Researchers and clinicians have been working to use focused ultrasound combined with microbubbles to open the blood-brain barrier (BBB) for both noninvasive diagnostic use as well as to deliver treatments to the brain for tumors and neurodegenerative diseases. However, the few existing devices for preclinical research are expensive, bulky and lack the precision needed for small animal research.
Hong Chen, PhD, associate professor of biomedical engineering in the McKelvey School of Engineering and of radiation oncology in the School of Medicine at Washington University in St. Louis, and her team have developed a low-cost, easy-to-use and highly precise focused ultrasound (FUS) device that can be used on small animal models in preclinical research. The FUS transducer, created in-houseusing a 3D printer, costs about $80 to fabricate. It can be integrated with a commercially available stereotactic frame to precisely target a mouse brain. Results of the work were published online in IEEE Transactions on Biomedical Engineering Feb. 15.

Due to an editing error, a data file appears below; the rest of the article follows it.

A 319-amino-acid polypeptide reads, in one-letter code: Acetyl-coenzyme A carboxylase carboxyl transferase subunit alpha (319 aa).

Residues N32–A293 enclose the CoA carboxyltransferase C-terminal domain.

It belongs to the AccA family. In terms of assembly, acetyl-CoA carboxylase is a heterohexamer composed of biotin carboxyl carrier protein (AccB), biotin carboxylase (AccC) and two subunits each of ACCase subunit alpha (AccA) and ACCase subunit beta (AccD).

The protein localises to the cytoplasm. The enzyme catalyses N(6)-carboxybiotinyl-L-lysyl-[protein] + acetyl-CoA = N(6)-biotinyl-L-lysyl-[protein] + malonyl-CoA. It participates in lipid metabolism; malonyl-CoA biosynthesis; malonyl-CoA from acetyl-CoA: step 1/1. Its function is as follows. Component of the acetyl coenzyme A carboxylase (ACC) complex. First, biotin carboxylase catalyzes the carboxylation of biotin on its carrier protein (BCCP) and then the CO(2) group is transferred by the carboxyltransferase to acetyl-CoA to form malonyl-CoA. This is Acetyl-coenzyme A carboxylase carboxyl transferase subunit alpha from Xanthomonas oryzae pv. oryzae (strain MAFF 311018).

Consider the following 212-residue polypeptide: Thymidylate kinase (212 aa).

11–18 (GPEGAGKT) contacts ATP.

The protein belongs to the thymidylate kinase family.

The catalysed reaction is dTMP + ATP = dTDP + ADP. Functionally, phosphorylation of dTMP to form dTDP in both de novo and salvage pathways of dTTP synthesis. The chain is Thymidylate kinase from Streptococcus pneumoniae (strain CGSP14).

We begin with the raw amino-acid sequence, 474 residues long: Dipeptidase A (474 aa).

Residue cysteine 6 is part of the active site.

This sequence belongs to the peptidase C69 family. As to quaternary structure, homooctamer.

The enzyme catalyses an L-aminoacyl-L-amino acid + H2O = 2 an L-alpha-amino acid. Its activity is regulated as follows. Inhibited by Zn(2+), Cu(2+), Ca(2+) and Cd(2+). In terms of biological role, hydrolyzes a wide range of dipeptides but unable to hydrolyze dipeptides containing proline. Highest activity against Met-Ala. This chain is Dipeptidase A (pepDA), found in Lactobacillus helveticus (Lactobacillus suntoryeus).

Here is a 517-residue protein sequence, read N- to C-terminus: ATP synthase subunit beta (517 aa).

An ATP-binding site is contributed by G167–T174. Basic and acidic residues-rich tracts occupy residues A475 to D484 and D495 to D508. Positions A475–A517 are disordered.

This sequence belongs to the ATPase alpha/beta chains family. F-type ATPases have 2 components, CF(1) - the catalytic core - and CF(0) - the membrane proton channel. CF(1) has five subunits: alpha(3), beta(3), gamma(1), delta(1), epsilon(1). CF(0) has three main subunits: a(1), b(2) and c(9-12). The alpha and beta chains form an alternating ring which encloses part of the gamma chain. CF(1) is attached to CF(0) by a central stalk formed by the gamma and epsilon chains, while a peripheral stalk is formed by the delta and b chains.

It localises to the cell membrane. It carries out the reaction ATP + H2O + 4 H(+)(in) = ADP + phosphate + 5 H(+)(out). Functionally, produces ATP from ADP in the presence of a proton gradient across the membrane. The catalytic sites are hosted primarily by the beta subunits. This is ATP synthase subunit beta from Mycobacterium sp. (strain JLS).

The device had several benefits, Chen said, including achieving sub-millimeter targeting accuracy and having a tunable drug-delivery outcome. In addition, using higher frequency FUS transducers decreased the BBB opening volume and improved the precision of FUS-BBB opening in targeting individual structures in the mouse brain.
“We showed that under the same pressure level, a higher-frequency FUS transducer achieved a small drug delivery volume, improving the spatial precision of BBB opening compared with what has been achieved with lower-frequency transducers,” Chen said.